One alternative strategy, that addresses both the demands placed on the company by greater market saturation and the ethical questions raised above, is an emphasis on beverages that are healthier supplements to soft-drink habits. Coke has already put resources into developing a line of fruit drinks and water. Accordingly, our internal research reports that "we provide product and package variety across our markets. We have more than 750 low? And no-calorie beverages in our portfolio, and we continue to introduce new low? And no-calorie options, as well as nutritionally fortified products, each year." (CCC1, 13)

Perhaps by dramatically increasing the availability of some of these healthier alternatives in the same venues as projected for use in the sale of Coke (i.e. schools, gas-pumps, etc.), and integrating this increase with a blitzkrieg marketing strategy centered around America's perpetual craze with health, fitness and dieting, Coca-Cola could justifiably increase the consumption of Coke products. This is a strategy which should be seen as compelling not just to the public stakeholder in the consuming public but also to those in the executive boardrooms at Coca-Cola. Indeed, as with improving its nutritional image, boosting its stock-price is similarly a matter of diversifying. Beyond the above mentioned focus, Coke should also take a note from Pepsi and pursue integrative strategies such as contracts with correlative consumer items like snack foods, party goods and pop-culture merchandising, though with a specific emphasis on more nutritional consumption opportunities. This will not only increase the kind of visibility necessary to retain Coke's status as the most identifiable corporate logo in the business. It will also augment the value of Coca-Cola's social image by counteracting the inextricable association between Coca-Cola and such health-related conditions as diabetes, obesity and heart disease. Proper nutritional label and health facts on the packaging of Coca-Cola products is also a key aspect of this initiative. (CCC1, 14)

Another way for Coca-Cola to project itself as a socially conscious corporate entity is through the incorporation of physical activity, exercise and healthy youth competition, using its sponsorship as a way to positively affiliate with activities that improve long-term health prospects. (CCC1, 13) a template may be drawn on the national scale according to the program piloted in Alabama in 2009. Here, the philanthropic branch of the Coca-Cola company announced that it was seeking proposals from Alabama-based non-profit groups that could help the state's youths gain access to more physically active lifestyles. Accordingly, a Press Release by the Coca-Cola Company (CCC) reports that proposals have been sought "from nonprofit organizations that are working to change the behavior of sedentary youth between the ages of 12 and 18. The program must include an element of nutritional education, and must be in operation at least four weeks between June 1, 2009 and September 30, 2009." (CCC, 1)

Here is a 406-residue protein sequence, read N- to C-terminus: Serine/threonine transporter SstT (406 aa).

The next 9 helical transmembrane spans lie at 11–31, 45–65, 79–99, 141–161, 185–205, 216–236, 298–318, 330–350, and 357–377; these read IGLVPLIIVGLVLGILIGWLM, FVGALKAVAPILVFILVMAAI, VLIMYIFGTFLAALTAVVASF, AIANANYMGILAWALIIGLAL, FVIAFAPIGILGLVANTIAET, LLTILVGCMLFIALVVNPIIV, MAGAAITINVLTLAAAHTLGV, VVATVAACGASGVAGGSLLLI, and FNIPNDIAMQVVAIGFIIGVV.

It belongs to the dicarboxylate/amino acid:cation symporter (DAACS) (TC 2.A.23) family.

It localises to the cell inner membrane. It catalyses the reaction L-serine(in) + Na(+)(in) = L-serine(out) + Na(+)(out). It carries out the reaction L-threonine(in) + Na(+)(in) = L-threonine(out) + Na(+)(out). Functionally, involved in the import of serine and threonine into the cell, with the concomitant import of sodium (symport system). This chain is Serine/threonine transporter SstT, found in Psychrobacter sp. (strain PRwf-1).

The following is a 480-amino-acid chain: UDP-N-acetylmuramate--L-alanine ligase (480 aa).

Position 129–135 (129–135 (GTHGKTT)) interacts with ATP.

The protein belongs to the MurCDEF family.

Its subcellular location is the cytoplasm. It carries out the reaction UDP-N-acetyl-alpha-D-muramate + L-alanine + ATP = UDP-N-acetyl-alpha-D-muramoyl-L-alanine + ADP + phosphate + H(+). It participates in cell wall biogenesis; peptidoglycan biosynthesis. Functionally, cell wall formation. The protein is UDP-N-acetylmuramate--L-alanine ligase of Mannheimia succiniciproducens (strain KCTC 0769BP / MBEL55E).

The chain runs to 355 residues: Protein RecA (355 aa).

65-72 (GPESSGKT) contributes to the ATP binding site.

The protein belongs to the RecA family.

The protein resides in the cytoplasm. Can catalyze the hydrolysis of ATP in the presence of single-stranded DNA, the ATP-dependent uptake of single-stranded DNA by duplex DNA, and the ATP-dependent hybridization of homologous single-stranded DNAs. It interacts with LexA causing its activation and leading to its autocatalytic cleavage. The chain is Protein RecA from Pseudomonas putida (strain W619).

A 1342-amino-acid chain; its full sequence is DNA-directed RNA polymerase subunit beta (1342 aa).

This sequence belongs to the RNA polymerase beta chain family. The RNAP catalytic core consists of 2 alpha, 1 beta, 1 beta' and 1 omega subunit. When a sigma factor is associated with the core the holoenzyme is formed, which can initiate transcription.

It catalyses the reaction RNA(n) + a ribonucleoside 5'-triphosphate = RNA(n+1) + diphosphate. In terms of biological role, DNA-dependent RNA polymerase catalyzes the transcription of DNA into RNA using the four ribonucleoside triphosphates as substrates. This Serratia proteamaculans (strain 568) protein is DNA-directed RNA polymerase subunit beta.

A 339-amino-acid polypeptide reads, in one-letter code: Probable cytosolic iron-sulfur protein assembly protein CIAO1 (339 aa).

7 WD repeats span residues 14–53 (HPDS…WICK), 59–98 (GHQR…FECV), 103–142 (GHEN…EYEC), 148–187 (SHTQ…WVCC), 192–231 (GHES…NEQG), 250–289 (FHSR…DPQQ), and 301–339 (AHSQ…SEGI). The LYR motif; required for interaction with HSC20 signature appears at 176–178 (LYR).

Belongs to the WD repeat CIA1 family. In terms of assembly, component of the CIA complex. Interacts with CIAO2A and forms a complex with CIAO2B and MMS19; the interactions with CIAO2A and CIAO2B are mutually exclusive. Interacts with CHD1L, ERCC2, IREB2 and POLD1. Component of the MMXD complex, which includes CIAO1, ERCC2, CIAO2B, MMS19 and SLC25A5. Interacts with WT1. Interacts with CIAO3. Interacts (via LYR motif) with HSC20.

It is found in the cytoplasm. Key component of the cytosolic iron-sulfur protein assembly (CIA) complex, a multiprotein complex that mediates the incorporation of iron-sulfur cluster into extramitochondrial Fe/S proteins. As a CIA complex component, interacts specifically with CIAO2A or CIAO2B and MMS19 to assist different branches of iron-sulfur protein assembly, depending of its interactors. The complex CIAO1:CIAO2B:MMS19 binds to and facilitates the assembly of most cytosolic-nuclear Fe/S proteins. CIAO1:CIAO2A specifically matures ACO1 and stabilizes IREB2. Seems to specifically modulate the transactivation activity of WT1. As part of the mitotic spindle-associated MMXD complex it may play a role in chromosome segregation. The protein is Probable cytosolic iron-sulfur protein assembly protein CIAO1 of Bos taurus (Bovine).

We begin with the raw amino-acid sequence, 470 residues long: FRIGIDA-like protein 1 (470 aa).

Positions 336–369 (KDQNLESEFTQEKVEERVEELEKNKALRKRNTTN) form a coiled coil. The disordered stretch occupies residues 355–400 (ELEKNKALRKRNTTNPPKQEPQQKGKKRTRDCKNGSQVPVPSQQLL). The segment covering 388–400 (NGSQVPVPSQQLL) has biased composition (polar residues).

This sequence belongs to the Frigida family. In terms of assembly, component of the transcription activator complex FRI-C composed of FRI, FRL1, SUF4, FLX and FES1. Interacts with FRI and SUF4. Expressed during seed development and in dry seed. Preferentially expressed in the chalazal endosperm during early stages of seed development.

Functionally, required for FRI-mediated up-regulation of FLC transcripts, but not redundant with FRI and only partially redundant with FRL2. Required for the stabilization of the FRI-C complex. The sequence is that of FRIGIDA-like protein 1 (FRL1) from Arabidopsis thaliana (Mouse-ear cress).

This program is a pilot, the successes and shortcomings of which can be used to model a nationalized program in which these non-profit agencies become avenues through which Coca-Cola can better help to improve health indicators amongst youth. Based on the declared policy from Coca-Cola itself, it is clear that this fulfills a major social ambition while simultaneously responding to the complaints of some of our harshest critics. Accordingly, the Press Release denoted above reports that "at the Coca-Cola Company, we are committed to improving the quality of life in the communities where we do business . . . we have a long tradition of supporting physical activity and nutrition education programs around the world. Our goal is to make a positive difference in the lives of Alabama's youth by helping to address declining daily physical activity." (CCC, 1)

This also provides a template for the best way to characterize the ambitions of a program which, internally, is acknowledged as a way of countering the perceived ill-effects of our soft-drink. In the public sphere, characterization would center on our interest in reversing social trends and patterns far broader than our company. (CCC, 1) by promoting nutritional education and direct participation in physical activities through neutral non-profit agencies, Coca-Cola has the capacity to attach itself to the solution… [END OF PREVIEW]